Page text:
Since I work with trees, allow me to draw the following analogy: I've always tried to get to the root of things.
I studied Liberal Arts at St. John's College, Annapolis, home of the Great Books program. At St. John's, I learned how to ask questions in order to move toward first principles, and the program made me choose, in an authentic way, which principles to pursue—truth, meaning, the Good.
After graduating, I spent two years at the Marchutz School of Art in Aix–en–Provence, France. It's there that I developed a sense for form—that thing that radiates from inside, making something feel whole and complete. The architecture of a stone monastery, a painting by Cézanne, a worn, rustic table in a cafe—these things became more vivid and real the deeper I looked.
And then it was back to the States and back to the books—this time books about woodworking. I read voraciously, practiced at night, and found my way forward.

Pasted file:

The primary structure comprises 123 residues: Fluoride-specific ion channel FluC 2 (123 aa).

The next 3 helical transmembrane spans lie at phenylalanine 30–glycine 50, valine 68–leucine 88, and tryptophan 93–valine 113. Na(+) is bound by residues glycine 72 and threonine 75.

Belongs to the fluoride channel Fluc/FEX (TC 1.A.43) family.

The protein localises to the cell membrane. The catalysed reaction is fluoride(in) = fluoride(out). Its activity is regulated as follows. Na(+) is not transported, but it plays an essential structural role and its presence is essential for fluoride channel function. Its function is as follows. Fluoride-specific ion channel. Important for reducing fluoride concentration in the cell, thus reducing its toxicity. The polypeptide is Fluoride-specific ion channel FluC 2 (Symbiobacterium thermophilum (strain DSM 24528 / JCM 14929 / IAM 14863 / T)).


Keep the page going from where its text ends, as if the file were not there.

I've spent time apprenticing with a master cabinetmaker in Annapolis, Maryland, who taught me not only about the properties of wood and how to shape it, but how to do so with a calm, focused mind. I've also had the honor of training with a respected furniture maker in Northern Virginia.
All of these pursuits—and the one I find myself in now—are about becoming deeply sensitive to the world around me, feeling both the presence of what lies before me as well as my own state of being in front of it. Craft, therefore, is for me a means of exploring who I am and who we are as humans. It is in this spirit that I make things out of wood, in the hope that I can reach a deeper truth that can be seen by anyone who cares to look.